NASA ISRO Synthetic Aperture Radar Satellite Moving Forward

NASA ISRO synthetic aperture radar satellite (Credit: NASA)

A joint collaboration between NASA and ISRO to orbit an advanced synthetic aperture radar (SAR) imaging satellite is moving forward toward a 2021 launch date as engineers at the two agencies learn to work together effectively, according to a Government Accountability Office (GAO) assessment.

“The NISAR project continues to track a risk that process differences between NASA and its development partner, the Indian Space Research Organisation (ISRO), could negatively affect cost and schedule, but a recent project assessment concluded that collaboration between the two organizations has been effective,” the GAO report stated.

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GAO: JPL’s SWOT Mission Planning to Launch Ahead of Schedule

SWOT satellite (Credit: NASA JPL)

A Franco-American mission that will conduct a global survey of the Earth’s surface water is moving toward launching a year earlier than planned despite encountering technical challenges and and workforce shortages, according to an assessment by the Government Accountability Office (GAO).

The Surface Water and Ocean Topography (SWOT) satellite “will use its wide-swath radar altimetry technology to take repeated high-resolution measurements of the world’s oceans and freshwater bodies to develop a global survey,” the report stated.

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NASA’s Psyche Mission Aims to Launch Ahead of Original Schedule

NASA’s Psyche mission to a distant metal asteroid will carry a revolutionary Deep Space Optical Communications (DSOC) package. This artist’s concept shows Psyche spacecraft with a five-panel array. (Credits: NASA/JPL-Caltech/Arizona State Univ./Space Systems Loral/Peter Rubin)

The Psyche asteroid project is a rarity among the 17 major NASA projects that were recently assessed by the Government Accountability Office (GAO): it’s actually aiming to launch ahead of schedule.

“NASA selected the project’s 2023 launch proposal, but later directed the project to work to an accelerated launch readiness date of August 2022,” the GAO report stated. “The accelerated launch date will allow Psyche to arrive at the asteroid over 4 years earlier than the original timeline due to a quicker flight.”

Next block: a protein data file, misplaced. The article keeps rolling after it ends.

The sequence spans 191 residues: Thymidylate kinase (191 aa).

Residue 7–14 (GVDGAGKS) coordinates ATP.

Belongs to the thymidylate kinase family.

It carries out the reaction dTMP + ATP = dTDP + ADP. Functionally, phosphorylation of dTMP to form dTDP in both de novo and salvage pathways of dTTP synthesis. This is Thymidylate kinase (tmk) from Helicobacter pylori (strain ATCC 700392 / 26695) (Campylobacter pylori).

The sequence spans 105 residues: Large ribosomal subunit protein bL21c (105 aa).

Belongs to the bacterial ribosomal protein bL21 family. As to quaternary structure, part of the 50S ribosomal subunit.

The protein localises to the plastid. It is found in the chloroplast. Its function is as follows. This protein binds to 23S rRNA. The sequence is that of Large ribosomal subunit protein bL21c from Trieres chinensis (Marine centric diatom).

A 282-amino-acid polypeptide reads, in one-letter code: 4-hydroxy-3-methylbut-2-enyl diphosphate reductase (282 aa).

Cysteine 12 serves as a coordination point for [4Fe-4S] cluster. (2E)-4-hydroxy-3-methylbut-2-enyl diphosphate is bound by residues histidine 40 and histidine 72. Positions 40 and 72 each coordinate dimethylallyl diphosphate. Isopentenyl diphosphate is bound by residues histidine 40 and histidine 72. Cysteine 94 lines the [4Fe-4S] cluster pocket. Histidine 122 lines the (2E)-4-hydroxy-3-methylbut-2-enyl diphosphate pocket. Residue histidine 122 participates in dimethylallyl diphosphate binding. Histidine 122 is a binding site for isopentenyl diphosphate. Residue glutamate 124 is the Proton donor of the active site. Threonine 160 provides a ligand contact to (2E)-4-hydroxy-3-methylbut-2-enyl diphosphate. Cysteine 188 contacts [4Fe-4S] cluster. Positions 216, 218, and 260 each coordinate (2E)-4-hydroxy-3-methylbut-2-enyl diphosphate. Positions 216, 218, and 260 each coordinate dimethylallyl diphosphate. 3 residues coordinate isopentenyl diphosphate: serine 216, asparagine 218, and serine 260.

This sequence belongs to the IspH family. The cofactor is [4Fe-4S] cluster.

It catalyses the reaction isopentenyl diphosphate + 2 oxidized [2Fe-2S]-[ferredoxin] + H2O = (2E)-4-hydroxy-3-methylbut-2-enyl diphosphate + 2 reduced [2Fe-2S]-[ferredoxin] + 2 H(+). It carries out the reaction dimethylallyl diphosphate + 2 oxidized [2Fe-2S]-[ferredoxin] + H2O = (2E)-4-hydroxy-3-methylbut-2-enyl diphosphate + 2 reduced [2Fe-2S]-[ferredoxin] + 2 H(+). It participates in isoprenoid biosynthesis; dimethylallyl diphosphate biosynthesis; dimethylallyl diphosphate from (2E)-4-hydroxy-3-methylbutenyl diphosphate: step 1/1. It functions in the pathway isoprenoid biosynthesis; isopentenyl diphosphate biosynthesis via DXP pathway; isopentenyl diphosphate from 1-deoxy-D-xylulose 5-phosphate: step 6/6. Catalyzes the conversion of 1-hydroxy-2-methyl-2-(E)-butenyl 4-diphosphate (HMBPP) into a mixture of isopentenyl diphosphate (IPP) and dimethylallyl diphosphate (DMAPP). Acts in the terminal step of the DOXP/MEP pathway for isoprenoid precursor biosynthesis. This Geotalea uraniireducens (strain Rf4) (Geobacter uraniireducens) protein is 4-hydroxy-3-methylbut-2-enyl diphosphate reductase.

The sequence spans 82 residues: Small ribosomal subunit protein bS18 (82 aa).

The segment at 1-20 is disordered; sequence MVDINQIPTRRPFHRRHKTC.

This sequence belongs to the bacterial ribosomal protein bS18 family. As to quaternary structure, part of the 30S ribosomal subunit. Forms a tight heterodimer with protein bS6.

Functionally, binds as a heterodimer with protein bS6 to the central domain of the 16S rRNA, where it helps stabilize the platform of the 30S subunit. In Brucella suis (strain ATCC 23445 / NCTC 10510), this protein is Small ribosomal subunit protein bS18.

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Mars Needs Women — NASA Needs Everybody

Credit: American International Television

by Douglas Messier
Managing Editor

In the 1967 film, Mars Needs Women, a team of martians invades Earth to kidnap women to help repopulate their dying species. Shot over two weeks on a minuscule budget and padded out with stock footage, the movie obtained cult status as one of those cinematic disasters that was so bad it was unintentionally hilarious.

A half century later, NASA finds itself in a not entirely dissimilar situation. Only this problem is not nearly as funny.

The space agency lacks sufficient personnel with the proper skill sets to undertake its complex missions to the moon, Mars and beyond. A number of key programs have been affected by the shortfall already.

NASA’s workforce is also aging. More than half the agency’s employees are 50 years and older, with one-fifth  currently eligible for retirement. Finding replacement workers with the right mix of skills is not always easy as NASA faces increased competition from a growing commercial space sector.

The space agency is addressing these challenges, but it’s too early to tell how successful these efforts will be, according to a new Government Accountability Office (GAO) assessment.

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Small Packages to Test Big Space Technology Advances

The RainCube 6U CubeSat with fully-deployed antenna. (Credit: NASA/JPL-Caltech)
WALLOPS ISLAND, Va. (NASA PR) — This weekend, when the next cargo resupply mission to the International Space Station lifts off from NASA Wallops Flight Facility in Virginia, it will be carrying among its supplies and experiments three cereal box-sized satellites that will be used to test and demonstrate the next generation of Earth-observing technology.